Total RNA was extracted from tissue samples using the EZNA Total RNA Kit II (Omega Bio-Tek, Inc, Norcross GA, USA) according to manufacturers’ instructions.
Purified RNA was quantified using NanoDrop ND-1000 (NanoDrop Technologies, Delaware, USA) and 2 microg were reverse transcribed into cDNA with the High capacity cDNA Reverse Transcription kit (Applied Biosystems, Life Tech, CA, USA).
Primers were designed using Primer Express 3.0 Software (Applied Biosystems, USA).
Primer sequence: Forward: 5-´ CAGATCCGATCCCAGGTTATGA-3´.
Primer sequence: Reverse: 5-´AGCAGGAACGTTGTAGAGCAGG-3´.
A tenfold dilution of each primer showed efficiency of between 90% and 110%.
Amplification was performed for both target genes and reference gene P0 in a ViiA 7 Real Time PCR System, universal settings (Applied Biosystems, Life Tech, CA, USA).
An amount of 50 ng of each sample was run in duplicate with 400 nmol/l primers and Power SYBR Green Master Mix (Applied Biosystems, Warrington, UK).
Data were analyzed by the comparative Ct method (Delta-delta Ct method).
The data were statistically analyzed using the Kruskal-Wallis test and Mann-Whitney U test for variables with non-normal distributions, and independent samples t test when the distribution was normal. Levene´s test for equality of variance was performed before performing the t-test. If Levene´s test documented a significant variance difference between the compared groups, a t-test assuming different variances was performed. Otherwise, a t-test assuming equal variance was performed.
The biomarkers S100B and NSE were log-transformed to obtain a normal distribution.
Pearson´s correlation was used for calculation of the correlation between the log-values of NSE and S100B and between Lactate andAB42. The statistical analyses were performed by SPSS Statistics 19.0 (SPSS Inc., Chicago, IL, USA).
Comparing the two treatment groups of either moderate or severe hypoxia and the control group, there were no significant differences in weight, hemoglobin level, age, BE, PaCO2 or glucose level at start (Table 1). Table 2 describes the arterial blood gases, lactate and glucose taken at 5 different time points during the experiment. For one of the pigs in the group exposed to moderate hypoxia the BP fell below 20mmHg before reaching the predestined value of BE = -15mmol/l, (BE = -11mmol/l).
At the end of hypoxia and 30 minutes after end of hypoxia there were significant differences between both intervention groups and the control group regarding the levels of BE, pH, lactate and glucose (p<0.05). Until 90 minutes after end of hypoxia there were still significant differences in all 4 parameters between the group exposed to severe hypoxia and the control group and BE and lactate remained significantly different until 120 minutes after end of hypoxia (p<0.05). Blood gases taken at later time points of recovery showed no significant differences between the groups.
Because of insufficient quality of CSF from 3 pigs, there were 5 pigs in the control group, 10 pigs in the group exposed to moderate hypoxia and 12 pigs in the group exposed to severe hypoxia. Fig 2 describes the level of AB42 in CSF for each group.
AB42 was significantly lower in the group exposed to severe hypoxia * compared with the control group, 922 (SD +/-445) pg/ml vs. 1290 (SD +/-143) pg/ml, p<0.05. Mean difference was 368 (95% CI: 61–675). The concentration of AB42 in the group exposed to moderate asphyxia was 1059 (SD+/-75) pg/mg, p = 0.07, when compared with the control group.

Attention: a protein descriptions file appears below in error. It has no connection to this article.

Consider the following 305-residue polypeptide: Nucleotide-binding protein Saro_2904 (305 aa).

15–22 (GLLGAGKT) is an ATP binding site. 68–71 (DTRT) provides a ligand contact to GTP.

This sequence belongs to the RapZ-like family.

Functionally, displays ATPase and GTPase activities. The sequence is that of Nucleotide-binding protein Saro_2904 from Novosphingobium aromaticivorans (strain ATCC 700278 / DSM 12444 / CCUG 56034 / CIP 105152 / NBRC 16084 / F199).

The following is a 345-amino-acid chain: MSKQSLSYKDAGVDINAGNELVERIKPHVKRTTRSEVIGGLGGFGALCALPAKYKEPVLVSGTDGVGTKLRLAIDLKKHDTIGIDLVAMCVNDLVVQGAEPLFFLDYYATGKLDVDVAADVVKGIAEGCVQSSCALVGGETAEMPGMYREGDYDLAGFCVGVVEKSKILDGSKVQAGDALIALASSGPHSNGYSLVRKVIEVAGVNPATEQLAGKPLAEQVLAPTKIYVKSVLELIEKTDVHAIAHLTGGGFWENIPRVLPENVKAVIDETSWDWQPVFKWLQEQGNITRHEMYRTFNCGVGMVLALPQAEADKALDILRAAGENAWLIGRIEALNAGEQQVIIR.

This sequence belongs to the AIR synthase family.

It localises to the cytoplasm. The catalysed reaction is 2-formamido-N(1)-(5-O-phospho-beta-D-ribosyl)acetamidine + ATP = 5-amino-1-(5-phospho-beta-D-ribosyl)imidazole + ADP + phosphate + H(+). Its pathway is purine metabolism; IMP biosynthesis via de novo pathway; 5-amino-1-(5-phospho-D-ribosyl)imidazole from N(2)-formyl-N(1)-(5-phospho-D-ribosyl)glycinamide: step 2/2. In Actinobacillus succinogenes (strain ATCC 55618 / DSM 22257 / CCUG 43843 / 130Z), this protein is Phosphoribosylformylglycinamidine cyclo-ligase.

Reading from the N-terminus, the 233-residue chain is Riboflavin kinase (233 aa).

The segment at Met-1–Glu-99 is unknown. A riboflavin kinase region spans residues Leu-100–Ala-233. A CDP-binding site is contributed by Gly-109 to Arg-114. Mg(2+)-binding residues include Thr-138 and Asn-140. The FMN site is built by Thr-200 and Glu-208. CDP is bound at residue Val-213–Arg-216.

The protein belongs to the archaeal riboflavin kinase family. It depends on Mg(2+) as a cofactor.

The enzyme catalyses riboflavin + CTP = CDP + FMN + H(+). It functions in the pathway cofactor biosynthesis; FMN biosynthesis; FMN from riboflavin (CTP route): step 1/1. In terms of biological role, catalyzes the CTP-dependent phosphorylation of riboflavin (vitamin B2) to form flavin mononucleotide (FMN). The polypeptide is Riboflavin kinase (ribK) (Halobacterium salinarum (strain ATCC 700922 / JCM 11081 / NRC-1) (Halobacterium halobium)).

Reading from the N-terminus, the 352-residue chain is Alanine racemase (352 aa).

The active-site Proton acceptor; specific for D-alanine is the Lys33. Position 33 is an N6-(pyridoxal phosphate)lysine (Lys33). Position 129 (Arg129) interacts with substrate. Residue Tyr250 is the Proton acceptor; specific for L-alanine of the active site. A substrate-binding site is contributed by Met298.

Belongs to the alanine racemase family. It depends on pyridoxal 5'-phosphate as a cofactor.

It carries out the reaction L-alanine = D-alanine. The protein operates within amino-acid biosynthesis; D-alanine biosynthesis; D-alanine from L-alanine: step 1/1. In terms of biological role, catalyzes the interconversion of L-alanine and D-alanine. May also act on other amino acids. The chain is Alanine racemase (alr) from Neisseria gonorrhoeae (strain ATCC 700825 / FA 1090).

There was a slight correlation between AB42 and LogS100B in CSF as well as AB42 in CSF and arterial Lactate (Fig 3A and 3B).
(A): Correlation between Log S100B and AB42 in CSF. There was a moderate negative correlation between LogS100B and AB42 in CSF, R = -0.418, p<0.05. (B): Correlation between Arterial Lactate and AB42 in CSF. Arterial Lactate at end of Hypoxia had a moderate negative correlation with AB42, R = -0.419, p = 0.03
We measured the levels of S100B in CSF and serum and the concentration of NSE in CSF (Fig 4A and 4B).
(A) shows the Log-values of S100B in CSF for both intervention groups and the Control group, Log-S100B was significantly higher in the group exposed to hypoxia than in the control group, 1.0 (SD +/-0.3) pg/ml vs. 1.4 (SD +/-0.4) pg/ml, p<0.05. Mean difference was 0.4 (95% CI: 0.2–0.9). (B) depicts the Delta-Value from End of Hypoxia to End of experiment, p = 0.05. There was no difference between the group exposed to moderate vs. severe hypoxia regarding the levels of S100B, neither in CSF nor in blood, therefore we decided to combine both hypoxia groups into one intervention group.
In spite of no significant difference of NSE in CSF between the hypoxia and control groups, p = 0.11, we found a strong correlation between the levels of NSE and S100B in CSF, (Fig 5).
Fig 5 describes the correlation between the logarithmic values of NSE and S100B in CSF. It was a high correlation between logNSE and logS100B measured in CSF at the end of the experiment, R = 0.86, p<0.001. The values are depicted as log-values because there was a relatively wide range in the concentration of NSE and S100B.
There were no differences between the intervention groups and the control group for T-tau and p-Tau in CSF.
AB42 could not be detected by ELISA in brain tissue homogenates and aggregated AB42 were not observed in any part of the brains by immunohistochemistry or in any of the slices and any of the animals examined.
The groups revealed no differences the gene expression of Amyloidal Precursor Protein in Hippocampus or Cortex.
The newborn pigs exposed to severe hypoxia revealed significantly lower levels of AB42 in CSF compared to the control group. To our knowledge the present study is the first to report a significant reduction in the level of AB42 in CSF and hypoxia-reoxygenation in a neonatal model.